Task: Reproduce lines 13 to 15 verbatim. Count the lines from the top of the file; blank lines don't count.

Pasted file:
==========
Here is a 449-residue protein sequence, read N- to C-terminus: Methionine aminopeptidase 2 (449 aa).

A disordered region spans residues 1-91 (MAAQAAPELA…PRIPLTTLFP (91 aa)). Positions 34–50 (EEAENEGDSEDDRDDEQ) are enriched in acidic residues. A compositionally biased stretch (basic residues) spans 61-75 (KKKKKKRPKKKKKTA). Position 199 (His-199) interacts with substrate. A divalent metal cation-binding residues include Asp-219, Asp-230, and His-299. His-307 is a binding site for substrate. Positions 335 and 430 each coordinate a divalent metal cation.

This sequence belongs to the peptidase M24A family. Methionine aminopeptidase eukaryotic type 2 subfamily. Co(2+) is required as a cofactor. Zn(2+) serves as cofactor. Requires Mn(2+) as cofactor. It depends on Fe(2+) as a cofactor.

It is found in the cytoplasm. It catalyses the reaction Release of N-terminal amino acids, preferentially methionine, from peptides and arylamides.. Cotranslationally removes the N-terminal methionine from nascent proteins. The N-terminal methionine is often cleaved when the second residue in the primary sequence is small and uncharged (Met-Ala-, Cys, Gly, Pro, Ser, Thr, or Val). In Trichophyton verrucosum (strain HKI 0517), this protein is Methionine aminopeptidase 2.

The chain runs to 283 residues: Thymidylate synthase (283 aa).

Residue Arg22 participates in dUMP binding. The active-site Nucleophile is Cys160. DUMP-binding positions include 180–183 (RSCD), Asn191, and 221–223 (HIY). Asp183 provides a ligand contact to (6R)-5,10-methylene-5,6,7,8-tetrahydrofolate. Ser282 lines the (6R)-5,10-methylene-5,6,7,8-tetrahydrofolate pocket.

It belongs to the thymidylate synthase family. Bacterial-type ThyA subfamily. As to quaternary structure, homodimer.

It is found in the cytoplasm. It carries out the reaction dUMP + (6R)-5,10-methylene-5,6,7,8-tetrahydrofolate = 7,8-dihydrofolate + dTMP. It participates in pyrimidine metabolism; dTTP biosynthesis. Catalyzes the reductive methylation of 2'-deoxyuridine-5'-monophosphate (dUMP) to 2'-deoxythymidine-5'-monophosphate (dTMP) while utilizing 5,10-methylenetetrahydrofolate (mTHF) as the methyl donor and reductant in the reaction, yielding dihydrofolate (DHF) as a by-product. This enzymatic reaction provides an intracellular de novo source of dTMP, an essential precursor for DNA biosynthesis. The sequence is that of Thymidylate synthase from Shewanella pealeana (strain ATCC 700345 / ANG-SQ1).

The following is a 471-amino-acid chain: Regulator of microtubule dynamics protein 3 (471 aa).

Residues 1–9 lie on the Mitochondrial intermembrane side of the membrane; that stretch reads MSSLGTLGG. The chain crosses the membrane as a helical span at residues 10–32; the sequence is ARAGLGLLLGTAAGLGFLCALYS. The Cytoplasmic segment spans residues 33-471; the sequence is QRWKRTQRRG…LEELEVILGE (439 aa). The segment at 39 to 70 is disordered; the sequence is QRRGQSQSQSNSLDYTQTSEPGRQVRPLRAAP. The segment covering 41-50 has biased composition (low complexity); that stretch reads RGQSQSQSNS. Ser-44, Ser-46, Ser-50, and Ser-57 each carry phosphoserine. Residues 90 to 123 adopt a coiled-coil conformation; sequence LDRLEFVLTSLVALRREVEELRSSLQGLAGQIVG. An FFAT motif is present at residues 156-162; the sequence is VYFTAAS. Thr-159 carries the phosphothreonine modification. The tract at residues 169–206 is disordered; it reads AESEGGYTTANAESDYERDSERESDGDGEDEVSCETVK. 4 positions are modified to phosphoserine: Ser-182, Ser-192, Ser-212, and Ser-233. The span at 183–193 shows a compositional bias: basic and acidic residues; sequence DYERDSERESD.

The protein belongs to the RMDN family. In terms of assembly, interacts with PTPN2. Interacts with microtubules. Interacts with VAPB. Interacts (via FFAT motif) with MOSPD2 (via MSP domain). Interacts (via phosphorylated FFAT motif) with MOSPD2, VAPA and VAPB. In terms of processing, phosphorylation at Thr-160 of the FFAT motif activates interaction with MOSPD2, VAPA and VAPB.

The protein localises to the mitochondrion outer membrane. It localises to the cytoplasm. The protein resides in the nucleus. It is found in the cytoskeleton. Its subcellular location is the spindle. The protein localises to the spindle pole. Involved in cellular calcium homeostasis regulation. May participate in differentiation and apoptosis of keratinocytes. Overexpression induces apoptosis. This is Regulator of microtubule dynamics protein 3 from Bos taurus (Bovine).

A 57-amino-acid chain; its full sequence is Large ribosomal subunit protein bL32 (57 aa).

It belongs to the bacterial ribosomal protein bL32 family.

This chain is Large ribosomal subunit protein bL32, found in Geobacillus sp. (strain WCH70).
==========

A 57-amino-acid chain; its full sequence is Large ribosomal subunit protein bL32 (57 aa).

It belongs to the bacterial ribosomal protein bL32 family.

This chain is Large ribosomal subunit protein bL32, found in Geobacillus sp. (strain WCH70).